UNCERTAIN FUTURE: From left, Northern Rivers Women and Children’s Services executive officer Felicia Collyer, Northern Rivers Women and Children’s Services manager Liz Gehring, and Lismore mayor Jenny Dowell. The future of the Lismore Women and Children’s Refuge remains under a cloud, despite interim funding.
UNCERTAIN FUTURE: From left, Northern Rivers Women and Children’s Services executive officer Felicia Collyer, Northern Rivers Women and Children’s Services manager Liz Gehring, and Lismore mayor Jenny Dowell. The future of the Lismore Women and Children’s Refuge remains under a cloud, despite interim funding. Cathy Adams

Future of Lismore domestic violence refuge still in doubt

ON WHITE Ribbon Day, the future of a domestic violence crisis accommodation centre in Lismore hangs in the balance.

Earlier this year The Northern Star reported the Lismore Women and Children's Refuge was under threat of closure after funding reforms by the NSW Government allowed no money for women's crisis accommodation in Lismore.

Thankfully some urgent behind-the-scenes lobbying managed to keep the refuge's doors open for up to 18 months, but its long-term future remains uncertain.

Lismore has since been named as one of eight "hotspots" across the state where a loss of services could be devastating.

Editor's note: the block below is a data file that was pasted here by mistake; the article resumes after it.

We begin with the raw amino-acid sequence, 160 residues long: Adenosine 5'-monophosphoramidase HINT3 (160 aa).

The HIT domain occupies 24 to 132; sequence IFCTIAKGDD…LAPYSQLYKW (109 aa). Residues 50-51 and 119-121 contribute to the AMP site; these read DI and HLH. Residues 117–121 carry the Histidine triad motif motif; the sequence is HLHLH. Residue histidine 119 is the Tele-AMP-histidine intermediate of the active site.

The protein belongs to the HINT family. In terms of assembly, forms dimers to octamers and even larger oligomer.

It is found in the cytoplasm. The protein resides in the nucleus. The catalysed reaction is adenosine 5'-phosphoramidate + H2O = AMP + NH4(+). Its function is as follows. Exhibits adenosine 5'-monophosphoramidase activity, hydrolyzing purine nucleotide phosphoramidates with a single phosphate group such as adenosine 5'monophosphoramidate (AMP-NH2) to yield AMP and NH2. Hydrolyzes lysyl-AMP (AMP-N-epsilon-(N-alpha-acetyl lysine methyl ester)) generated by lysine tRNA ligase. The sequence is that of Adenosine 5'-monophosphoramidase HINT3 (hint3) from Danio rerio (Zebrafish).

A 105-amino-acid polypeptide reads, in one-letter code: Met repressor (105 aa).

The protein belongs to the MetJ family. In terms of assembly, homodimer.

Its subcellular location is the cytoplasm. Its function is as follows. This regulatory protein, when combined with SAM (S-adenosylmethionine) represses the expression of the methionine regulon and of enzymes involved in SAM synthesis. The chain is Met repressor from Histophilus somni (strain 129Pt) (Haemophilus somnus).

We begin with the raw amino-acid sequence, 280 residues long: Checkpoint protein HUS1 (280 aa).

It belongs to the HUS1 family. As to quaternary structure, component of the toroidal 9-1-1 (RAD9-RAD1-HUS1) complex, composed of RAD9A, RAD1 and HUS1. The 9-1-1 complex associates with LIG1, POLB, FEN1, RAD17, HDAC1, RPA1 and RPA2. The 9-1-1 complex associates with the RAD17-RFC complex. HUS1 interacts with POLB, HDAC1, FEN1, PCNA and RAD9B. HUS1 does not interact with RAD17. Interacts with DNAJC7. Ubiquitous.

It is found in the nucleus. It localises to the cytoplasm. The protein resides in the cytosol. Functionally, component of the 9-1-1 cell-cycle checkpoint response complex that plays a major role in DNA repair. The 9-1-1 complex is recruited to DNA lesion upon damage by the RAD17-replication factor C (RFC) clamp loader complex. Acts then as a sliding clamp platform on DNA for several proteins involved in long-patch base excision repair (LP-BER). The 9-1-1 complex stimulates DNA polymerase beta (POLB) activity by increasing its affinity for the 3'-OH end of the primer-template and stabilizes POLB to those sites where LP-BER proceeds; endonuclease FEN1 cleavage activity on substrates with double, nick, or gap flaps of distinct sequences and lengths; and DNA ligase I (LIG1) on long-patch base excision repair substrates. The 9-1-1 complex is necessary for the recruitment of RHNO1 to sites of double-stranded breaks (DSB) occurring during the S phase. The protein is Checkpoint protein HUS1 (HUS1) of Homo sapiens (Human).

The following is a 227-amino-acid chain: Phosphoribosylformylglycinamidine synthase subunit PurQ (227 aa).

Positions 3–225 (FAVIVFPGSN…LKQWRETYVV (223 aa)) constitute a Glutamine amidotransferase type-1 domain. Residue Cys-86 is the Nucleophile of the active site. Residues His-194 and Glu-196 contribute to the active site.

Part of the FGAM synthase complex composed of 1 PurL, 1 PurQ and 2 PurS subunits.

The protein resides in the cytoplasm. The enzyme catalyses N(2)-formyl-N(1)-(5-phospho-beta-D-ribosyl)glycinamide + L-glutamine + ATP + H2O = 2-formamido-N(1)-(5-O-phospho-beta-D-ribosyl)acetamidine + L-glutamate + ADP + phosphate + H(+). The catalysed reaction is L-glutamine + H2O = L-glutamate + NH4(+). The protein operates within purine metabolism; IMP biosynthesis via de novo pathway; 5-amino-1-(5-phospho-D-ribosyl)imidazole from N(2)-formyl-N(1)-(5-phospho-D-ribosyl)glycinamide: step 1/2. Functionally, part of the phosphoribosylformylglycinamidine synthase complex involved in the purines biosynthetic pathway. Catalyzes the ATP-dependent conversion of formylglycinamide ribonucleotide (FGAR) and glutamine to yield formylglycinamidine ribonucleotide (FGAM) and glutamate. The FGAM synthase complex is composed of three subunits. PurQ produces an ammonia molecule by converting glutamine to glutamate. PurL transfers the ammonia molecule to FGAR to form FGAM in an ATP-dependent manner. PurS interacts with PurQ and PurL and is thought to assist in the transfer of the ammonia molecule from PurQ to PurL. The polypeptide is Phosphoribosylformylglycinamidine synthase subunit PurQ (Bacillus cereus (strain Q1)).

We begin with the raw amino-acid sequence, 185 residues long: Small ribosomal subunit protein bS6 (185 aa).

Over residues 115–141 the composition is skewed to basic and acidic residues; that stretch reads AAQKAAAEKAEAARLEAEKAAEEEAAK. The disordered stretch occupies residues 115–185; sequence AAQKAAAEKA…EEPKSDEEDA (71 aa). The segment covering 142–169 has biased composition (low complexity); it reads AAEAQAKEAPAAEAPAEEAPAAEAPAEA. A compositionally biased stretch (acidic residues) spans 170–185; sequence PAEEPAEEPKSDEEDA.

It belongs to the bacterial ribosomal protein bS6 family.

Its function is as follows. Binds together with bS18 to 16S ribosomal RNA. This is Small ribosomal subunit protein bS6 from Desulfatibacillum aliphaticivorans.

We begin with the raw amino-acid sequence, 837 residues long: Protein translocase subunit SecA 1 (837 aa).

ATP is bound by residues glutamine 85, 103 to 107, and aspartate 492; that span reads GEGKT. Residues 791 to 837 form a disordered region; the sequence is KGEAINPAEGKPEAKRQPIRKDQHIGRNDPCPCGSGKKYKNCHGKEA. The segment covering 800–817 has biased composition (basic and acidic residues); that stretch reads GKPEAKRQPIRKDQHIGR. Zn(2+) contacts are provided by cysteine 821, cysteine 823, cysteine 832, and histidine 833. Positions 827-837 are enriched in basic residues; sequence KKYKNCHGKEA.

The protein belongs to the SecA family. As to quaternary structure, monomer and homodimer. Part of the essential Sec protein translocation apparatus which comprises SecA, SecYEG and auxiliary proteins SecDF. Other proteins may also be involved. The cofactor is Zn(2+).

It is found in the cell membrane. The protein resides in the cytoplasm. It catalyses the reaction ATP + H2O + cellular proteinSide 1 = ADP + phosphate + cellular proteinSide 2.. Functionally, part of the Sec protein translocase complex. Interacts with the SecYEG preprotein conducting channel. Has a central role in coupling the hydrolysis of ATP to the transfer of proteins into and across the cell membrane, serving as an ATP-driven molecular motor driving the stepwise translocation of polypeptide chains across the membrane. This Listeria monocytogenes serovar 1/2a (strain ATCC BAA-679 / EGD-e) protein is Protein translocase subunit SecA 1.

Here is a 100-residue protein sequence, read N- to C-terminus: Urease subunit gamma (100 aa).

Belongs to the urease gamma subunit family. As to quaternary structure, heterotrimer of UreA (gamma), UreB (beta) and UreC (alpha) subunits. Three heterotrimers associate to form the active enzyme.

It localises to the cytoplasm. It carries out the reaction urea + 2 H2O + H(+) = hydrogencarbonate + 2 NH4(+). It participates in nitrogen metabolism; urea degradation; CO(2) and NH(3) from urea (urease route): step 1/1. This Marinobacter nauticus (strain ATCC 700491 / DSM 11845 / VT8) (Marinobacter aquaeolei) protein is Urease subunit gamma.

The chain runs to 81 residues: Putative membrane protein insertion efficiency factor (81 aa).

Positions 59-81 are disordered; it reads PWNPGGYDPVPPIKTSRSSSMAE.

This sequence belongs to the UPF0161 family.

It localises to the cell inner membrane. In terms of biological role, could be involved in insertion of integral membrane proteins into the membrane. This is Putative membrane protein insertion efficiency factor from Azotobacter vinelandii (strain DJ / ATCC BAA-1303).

The Lismore/Casino/Ballina area has one of the highest reported rates of domestic violence in NSW, and the refuge has been operating successfully since 1978.

The nearest refuges are more than an hour away in Grafton and Tweed Heads.

Lismore mayor Jenny Dowell welcomed the interim funding but said the cuts had already led to the loss of experienced staff whose specific skills were irreplaceable.

"We need the services that support women and children at the most vulnerable times of their lives," she said. "It's great to see that arrangements for interim funding are in progress, but it's really important that it's long-term."

Staff at the refuge are not able to speak publicly about the issue. The refuge provides a bed for some 350 women and children every year, but its services are not limited to crisis accommodation.

It also runs early intervention support for up to 400 women each year, a court support service, a 24/7 crisis phone service, and employs six full-time staff.



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